Perspectives on Student Transportation Policies and Implementation in Three School Choice-Rich Districts

Year: 2019

Author: Sattin-Bajaj, Carolyn

Type of paper: Abstract refereed

The rapid proliferation of school choice policies across the U.S. and globally over the course of the past three decades has resulted in significant changes in the number and type of schooling options available to students. As school districts have adopted school choice policies, new questions have arisen about school transportation policies. States and local school districts have responded in a variety of ways to the issue of student transportation in the context of choice. These policies have different implications for the extent to which families can engage in choice and how schools respond. To date, there has been limited understanding of how school transportation policies are implemented on the ground and how differences among them may influence the local school choice landscape.

This paper draws on interview data collected from 26 district administrators, charter school leaders, charter authorizers, and stakeholders in New York City, Detroit, and New Orleans to explore how the people responsible for school transportation implement transportation policies and perceive its impact on their work and families’ school choices. First, I explore the challenges that district administrators, charter school personnel, charter authorizers, and other key stakeholders identify in association with implementing student transportation. These include the logistical complexity associated with managing transportation for large numbers of students, high levels of student mobility, safety concerns, and inadequate public transit infrastructure. Next, the paper reviews the costs (according to school personnel) that districts and schools incur when implementing school transportation policies and analyzes differences across choice contexts with distinct policies. District officials cited high special education busing costs and expensive, outdated contracts with bus companies among the most prominent financial burdens. For their part, charter school leaders identified additional personnel costs (e.g., bus monitors) and out-of-pocket transportation expenses as most costly.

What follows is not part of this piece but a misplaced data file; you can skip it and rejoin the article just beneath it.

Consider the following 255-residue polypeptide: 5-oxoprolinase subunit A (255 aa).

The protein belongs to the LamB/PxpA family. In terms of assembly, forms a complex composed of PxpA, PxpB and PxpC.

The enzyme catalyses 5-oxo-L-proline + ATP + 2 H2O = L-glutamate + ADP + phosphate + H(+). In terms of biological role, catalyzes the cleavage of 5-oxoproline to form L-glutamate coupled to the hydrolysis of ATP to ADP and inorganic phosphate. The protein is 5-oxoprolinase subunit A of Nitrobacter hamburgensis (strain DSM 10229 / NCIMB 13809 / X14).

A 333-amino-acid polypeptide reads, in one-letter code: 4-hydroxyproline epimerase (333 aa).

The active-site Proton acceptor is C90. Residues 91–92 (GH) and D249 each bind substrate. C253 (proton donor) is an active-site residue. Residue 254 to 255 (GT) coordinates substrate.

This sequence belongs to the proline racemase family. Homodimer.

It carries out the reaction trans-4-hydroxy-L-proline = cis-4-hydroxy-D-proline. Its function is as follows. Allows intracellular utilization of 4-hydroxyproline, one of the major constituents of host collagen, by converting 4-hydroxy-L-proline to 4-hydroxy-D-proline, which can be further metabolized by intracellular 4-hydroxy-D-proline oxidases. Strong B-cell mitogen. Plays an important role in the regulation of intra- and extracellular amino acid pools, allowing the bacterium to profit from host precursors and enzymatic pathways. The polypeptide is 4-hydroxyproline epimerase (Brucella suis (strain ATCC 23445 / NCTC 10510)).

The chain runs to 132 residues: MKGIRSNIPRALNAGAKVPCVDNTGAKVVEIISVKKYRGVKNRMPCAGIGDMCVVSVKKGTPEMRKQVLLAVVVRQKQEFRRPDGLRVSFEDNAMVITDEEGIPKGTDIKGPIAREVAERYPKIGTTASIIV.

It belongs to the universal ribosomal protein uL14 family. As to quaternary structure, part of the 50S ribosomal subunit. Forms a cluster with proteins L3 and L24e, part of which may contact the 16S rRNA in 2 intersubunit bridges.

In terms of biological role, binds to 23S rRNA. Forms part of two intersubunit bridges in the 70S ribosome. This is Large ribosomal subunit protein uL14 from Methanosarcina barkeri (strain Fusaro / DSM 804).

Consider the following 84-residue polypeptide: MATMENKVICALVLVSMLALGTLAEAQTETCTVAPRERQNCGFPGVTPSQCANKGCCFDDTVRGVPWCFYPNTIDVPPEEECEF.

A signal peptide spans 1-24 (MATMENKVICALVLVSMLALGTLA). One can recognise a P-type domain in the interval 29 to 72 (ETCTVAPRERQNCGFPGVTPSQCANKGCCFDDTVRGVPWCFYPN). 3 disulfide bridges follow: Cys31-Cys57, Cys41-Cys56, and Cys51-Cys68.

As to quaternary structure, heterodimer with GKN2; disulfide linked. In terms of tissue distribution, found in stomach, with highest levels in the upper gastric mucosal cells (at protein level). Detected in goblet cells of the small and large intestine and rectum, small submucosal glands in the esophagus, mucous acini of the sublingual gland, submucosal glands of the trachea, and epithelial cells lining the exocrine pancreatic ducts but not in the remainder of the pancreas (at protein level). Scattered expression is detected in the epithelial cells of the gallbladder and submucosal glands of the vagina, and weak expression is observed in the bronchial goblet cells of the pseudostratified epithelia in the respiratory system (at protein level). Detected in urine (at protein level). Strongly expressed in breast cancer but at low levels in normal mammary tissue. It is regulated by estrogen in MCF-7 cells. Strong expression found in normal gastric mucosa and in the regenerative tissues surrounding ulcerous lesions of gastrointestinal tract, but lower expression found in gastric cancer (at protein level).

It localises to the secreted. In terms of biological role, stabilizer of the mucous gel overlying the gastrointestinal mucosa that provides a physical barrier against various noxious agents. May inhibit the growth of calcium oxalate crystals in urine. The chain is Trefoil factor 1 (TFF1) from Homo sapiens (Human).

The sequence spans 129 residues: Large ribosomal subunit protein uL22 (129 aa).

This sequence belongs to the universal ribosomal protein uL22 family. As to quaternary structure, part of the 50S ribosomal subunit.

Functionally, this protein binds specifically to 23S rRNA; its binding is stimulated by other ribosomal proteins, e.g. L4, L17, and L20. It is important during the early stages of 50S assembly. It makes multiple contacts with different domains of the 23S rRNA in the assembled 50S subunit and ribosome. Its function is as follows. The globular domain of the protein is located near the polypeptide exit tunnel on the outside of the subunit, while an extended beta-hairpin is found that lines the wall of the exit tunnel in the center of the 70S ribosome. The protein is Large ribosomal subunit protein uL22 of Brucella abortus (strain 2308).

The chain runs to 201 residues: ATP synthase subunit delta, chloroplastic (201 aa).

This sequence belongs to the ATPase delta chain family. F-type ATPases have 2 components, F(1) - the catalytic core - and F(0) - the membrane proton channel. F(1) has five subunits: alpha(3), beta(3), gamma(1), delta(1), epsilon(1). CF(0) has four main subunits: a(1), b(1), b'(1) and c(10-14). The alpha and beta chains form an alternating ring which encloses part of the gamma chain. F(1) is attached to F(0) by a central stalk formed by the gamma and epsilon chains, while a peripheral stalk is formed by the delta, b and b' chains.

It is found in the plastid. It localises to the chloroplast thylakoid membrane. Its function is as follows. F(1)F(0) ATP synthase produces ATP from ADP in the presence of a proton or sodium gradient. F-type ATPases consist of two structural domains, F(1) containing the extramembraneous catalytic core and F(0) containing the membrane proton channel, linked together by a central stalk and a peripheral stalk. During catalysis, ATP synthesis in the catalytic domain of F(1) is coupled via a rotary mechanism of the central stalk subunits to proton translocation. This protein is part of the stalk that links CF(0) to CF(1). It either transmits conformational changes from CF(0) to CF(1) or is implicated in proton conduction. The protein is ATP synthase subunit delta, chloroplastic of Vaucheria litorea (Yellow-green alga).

Finally, the paper reviews school and district personnel’s perceptions of the ways in which transportation policies influence their schools’ student recruitment practices and how this relates to factors such as school location and accessibility of public transportation. I consider the implications of these findings for understanding the relationship between student transportation policies and equity in the context of school choice, and the paper concludes with a discussion of current and proposed innovations around student transportation in each of these cities and directions for policy work and empirical research in this area.